Scientists working in Africa have discovered a new species of shrew that’s stronger than its little body leads on, and they've given it a fitting name. The “hero shrew” is known for its unique spine, which is unusually thick for its size and has vertebrae that interlock like clasping hands. Locals reported to the researchers that the backbone is so strong that a full-grown man can stand on the animal without hurting its back.
Now, it has a sister species that’s been given an appropriately strong-sounding name.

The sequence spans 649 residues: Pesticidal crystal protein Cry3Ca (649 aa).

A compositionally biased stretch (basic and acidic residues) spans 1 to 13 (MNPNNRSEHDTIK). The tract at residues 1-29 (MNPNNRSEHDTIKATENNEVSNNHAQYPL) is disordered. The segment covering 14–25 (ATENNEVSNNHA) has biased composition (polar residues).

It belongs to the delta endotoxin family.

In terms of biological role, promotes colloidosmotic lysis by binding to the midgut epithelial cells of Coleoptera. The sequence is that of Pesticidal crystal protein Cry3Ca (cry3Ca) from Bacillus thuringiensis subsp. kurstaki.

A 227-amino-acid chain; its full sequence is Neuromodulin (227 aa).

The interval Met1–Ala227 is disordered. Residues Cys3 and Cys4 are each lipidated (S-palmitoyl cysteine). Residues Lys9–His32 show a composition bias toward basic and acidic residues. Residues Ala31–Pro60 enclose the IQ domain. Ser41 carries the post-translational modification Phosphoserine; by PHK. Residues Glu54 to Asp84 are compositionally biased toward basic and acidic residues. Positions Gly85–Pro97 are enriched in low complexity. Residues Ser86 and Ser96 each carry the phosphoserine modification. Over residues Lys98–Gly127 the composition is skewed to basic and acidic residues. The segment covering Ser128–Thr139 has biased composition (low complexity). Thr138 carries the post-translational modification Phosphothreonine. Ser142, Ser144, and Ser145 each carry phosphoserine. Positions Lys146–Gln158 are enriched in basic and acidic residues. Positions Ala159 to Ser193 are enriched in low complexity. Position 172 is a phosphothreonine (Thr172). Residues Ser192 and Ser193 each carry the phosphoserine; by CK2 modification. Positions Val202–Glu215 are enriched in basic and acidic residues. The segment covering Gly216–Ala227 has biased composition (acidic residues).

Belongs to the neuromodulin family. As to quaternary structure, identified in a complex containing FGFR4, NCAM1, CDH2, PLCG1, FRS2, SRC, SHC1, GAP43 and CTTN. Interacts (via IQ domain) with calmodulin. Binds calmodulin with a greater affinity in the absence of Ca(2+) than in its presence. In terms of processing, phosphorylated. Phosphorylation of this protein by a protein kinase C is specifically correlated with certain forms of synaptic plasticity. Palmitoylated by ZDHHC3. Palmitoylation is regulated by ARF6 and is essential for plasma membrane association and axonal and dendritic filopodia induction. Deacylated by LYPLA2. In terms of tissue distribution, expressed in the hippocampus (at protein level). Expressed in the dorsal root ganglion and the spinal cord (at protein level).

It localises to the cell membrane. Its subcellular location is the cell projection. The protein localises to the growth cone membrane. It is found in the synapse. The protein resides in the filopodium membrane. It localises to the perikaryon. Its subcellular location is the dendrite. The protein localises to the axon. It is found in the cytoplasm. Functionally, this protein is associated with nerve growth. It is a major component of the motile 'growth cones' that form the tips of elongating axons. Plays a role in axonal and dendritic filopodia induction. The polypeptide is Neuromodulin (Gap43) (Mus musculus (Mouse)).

An international team of researchers in the village of Baleko, in the Democratic Republic of the Congo, made a surprising find: a slightly different shrew with a similarly "heroic" backbone. Today inBiology Letters, they introduce Thor's hero shrew (S. thori), named for mammalogist Thorvald Holmes, but invoking the Norse god of strength. The new species (pictured) has a smaller and less bumpy skull; flatter ribs; and shorter, silkier fur than its sister species, the team reports, but genetic tests and x-rays reveal that it's undeniably Scutisorex [the shrews’ genus] …After exploring the shrews' swampy palm forests habitat, the researchers also have a new guess about why the spine evolved: They suggest that the creatures might wedge themselves between the trunk of a palm tree and the base of its leaves, then use the strength and flexion of their muscular spine to force open this crevice, revealing insect larvae. [ScienceNow]